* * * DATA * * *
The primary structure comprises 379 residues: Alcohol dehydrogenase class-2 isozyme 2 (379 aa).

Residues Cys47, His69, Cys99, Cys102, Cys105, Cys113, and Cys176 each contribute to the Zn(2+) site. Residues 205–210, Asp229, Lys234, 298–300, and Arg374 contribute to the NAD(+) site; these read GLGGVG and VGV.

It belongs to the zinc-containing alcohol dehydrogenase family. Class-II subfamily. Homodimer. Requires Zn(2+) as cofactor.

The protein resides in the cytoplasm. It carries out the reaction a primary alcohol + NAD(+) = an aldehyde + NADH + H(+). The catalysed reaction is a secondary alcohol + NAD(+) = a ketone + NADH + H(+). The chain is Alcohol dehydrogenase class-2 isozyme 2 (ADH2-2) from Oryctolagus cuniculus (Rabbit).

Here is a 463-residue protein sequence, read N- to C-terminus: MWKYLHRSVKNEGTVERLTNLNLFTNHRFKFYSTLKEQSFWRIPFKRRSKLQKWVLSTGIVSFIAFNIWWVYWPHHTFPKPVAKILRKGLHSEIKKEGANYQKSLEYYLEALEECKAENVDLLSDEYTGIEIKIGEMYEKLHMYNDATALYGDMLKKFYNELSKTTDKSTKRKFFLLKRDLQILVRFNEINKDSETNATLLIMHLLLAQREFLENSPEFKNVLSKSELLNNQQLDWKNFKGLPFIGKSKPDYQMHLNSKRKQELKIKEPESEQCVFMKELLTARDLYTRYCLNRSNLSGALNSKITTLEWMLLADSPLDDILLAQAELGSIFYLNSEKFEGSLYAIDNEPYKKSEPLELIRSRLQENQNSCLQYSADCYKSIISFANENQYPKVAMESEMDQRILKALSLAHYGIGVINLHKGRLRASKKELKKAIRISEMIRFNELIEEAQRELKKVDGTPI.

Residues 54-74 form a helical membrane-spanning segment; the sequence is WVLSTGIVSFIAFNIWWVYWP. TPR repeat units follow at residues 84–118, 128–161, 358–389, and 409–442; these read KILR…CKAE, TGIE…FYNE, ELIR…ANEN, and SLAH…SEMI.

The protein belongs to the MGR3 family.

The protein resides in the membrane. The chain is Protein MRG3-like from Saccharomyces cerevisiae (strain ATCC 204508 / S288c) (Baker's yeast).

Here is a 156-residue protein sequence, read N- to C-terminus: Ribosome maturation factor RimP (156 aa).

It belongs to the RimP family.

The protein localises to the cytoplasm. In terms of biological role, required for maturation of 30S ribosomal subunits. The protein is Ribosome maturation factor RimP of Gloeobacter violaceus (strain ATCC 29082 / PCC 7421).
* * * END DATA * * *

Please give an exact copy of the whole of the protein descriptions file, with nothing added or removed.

The primary structure comprises 379 residues: Alcohol dehydrogenase class-2 isozyme 2 (379 aa).

Residues Cys47, His69, Cys99, Cys102, Cys105, Cys113, and Cys176 each contribute to the Zn(2+) site. Residues 205–210, Asp229, Lys234, 298–300, and Arg374 contribute to the NAD(+) site; these read GLGGVG and VGV.

It belongs to the zinc-containing alcohol dehydrogenase family. Class-II subfamily. Homodimer. Requires Zn(2+) as cofactor.

The protein resides in the cytoplasm. It carries out the reaction a primary alcohol + NAD(+) = an aldehyde + NADH + H(+). The catalysed reaction is a secondary alcohol + NAD(+) = a ketone + NADH + H(+). The chain is Alcohol dehydrogenase class-2 isozyme 2 (ADH2-2) from Oryctolagus cuniculus (Rabbit).

Here is a 463-residue protein sequence, read N- to C-terminus: MWKYLHRSVKNEGTVERLTNLNLFTNHRFKFYSTLKEQSFWRIPFKRRSKLQKWVLSTGIVSFIAFNIWWVYWPHHTFPKPVAKILRKGLHSEIKKEGANYQKSLEYYLEALEECKAENVDLLSDEYTGIEIKIGEMYEKLHMYNDATALYGDMLKKFYNELSKTTDKSTKRKFFLLKRDLQILVRFNEINKDSETNATLLIMHLLLAQREFLENSPEFKNVLSKSELLNNQQLDWKNFKGLPFIGKSKPDYQMHLNSKRKQELKIKEPESEQCVFMKELLTARDLYTRYCLNRSNLSGALNSKITTLEWMLLADSPLDDILLAQAELGSIFYLNSEKFEGSLYAIDNEPYKKSEPLELIRSRLQENQNSCLQYSADCYKSIISFANENQYPKVAMESEMDQRILKALSLAHYGIGVINLHKGRLRASKKELKKAIRISEMIRFNELIEEAQRELKKVDGTPI.

Residues 54-74 form a helical membrane-spanning segment; the sequence is WVLSTGIVSFIAFNIWWVYWP. TPR repeat units follow at residues 84–118, 128–161, 358–389, and 409–442; these read KILR…CKAE, TGIE…FYNE, ELIR…ANEN, and SLAH…SEMI.

The protein belongs to the MGR3 family.

The protein resides in the membrane. The chain is Protein MRG3-like from Saccharomyces cerevisiae (strain ATCC 204508 / S288c) (Baker's yeast).

Here is a 156-residue protein sequence, read N- to C-terminus: Ribosome maturation factor RimP (156 aa).

It belongs to the RimP family.

The protein localises to the cytoplasm. In terms of biological role, required for maturation of 30S ribosomal subunits. The protein is Ribosome maturation factor RimP of Gloeobacter violaceus (strain ATCC 29082 / PCC 7421).